When Wales resident Ben Ryan’s son, Sol, was born in March 2015, he had a blood clot in his upper left arm, which had been undetected for some time. Doctors said amputation was the only option.
The surgeons were going to remove everything up to Sol’s elbow joint but Ryan and his wife, Kate, persuaded them to preserve as much of his lower arm function as they could.
Sol’s parents assumed that the next step would be getting Sol a prosthetic, but National Health Services informed them that there was nothing they could do for him until he was at least a year old.
Ryan didn’t think his son should have to wait that long, so he took matters into his own hands.
“I thought I could do better for my son,” Ryan told Daily Post, “By encouraging him to use both arms during this period of early brain development, we believed Sol would become more likely to adopt prosthetics later on.”
Yet it wasn’t as simple as buying Sol an existing prosthetic, as there really wasn’t anything on the market that would meet his needs.
“Current prosthetic arm technology for infants dates back to the Victorian era in many cases. They are ugly and often rejected early on,” Ryan said. “Unfortunately, newer technologies are often unsuitable for children under three, and there is evidence that the earlier function can be introduced the better.”
At first, Ryan just used whatever he could find around the house to help extend Sol’s arm for play. He started off using just a sponge and a bandage. As time went on, these extensions became more and more intricate.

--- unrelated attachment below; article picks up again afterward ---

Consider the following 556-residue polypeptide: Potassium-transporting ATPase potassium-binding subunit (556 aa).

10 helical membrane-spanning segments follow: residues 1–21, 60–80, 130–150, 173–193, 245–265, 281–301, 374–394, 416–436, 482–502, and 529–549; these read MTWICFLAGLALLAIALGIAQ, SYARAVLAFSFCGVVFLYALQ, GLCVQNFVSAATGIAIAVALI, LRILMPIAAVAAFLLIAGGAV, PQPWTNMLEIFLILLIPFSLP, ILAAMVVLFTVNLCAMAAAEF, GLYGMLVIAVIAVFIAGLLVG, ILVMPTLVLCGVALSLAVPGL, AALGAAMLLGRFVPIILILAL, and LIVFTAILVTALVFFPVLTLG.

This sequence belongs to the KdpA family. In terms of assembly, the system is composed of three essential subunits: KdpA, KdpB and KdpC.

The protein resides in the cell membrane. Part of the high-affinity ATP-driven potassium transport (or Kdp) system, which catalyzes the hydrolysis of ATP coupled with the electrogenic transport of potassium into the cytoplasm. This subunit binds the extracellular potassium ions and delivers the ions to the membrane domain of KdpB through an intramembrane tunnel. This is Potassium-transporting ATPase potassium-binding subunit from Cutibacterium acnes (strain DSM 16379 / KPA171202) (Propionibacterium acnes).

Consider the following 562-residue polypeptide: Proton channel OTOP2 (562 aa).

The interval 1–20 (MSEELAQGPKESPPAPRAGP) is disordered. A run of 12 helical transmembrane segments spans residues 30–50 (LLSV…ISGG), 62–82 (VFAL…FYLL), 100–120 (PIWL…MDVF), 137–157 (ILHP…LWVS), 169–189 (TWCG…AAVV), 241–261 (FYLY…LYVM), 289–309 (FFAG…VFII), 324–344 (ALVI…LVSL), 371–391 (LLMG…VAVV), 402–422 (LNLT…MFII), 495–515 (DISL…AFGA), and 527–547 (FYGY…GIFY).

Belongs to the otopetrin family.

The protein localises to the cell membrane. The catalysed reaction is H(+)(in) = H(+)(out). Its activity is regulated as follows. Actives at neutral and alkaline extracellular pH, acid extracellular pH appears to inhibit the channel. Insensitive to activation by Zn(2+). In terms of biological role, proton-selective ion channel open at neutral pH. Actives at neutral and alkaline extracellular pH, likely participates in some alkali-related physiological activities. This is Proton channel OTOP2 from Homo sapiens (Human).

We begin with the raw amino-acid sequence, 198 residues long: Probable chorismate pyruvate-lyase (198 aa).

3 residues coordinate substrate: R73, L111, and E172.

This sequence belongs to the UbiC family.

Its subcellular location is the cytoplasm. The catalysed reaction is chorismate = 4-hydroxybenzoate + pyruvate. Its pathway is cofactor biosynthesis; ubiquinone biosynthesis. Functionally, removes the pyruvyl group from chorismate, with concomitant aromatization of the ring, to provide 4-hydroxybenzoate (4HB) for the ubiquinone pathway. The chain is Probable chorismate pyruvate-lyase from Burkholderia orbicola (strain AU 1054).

Within just two months, he taught himself the basics of a software called Fusion 360 and used it in conjunction with a 3D printer to create a working prototype for Sol. There was still one major hurdle though: getting the right size prosthetic for the boy as he continued to grow.
Ryan knew he needed to scan Sol’s arm, but as a young boy with a tendency to wiggle around, it was likely that he wouldn’t stay still long enough for the sensitive Artec scanner at Bangor University. So he formulated a new strategy: a Microsoft Xbox Kinect scanner plugged in to his laptop to scan his son’s arm while he slept.
This plan worked perfectly, and Sol (now 2) can use his natural arm to grip and power his prosthetic one. Medical professionals have described Ryan’s work as “potentially revolutionary.” Ryan quit his job as a psychology teacher, and now he’s working with Paul Sohi, Product Designer and Consultant for Autodesk, the company that created the software that allowed Sol’s arm to be built in the first place.
“It’s been inspiring to work on this innovative and ambitious project,” said Sohi. “It is amazing that, despite Ben having no background in product design, he’s taught himself enough to create something that will not only help his own son Sol, but potentially lots of others facing the same challenges too.”
It’s crazy to think how a cheap Xbox attachment and 3D printer ended up helping a small child and his family in such a major way. If you’d like to help Ryan further develop prosthetic technology through his new company, Ambionics, consider donating to his crowdfunding page.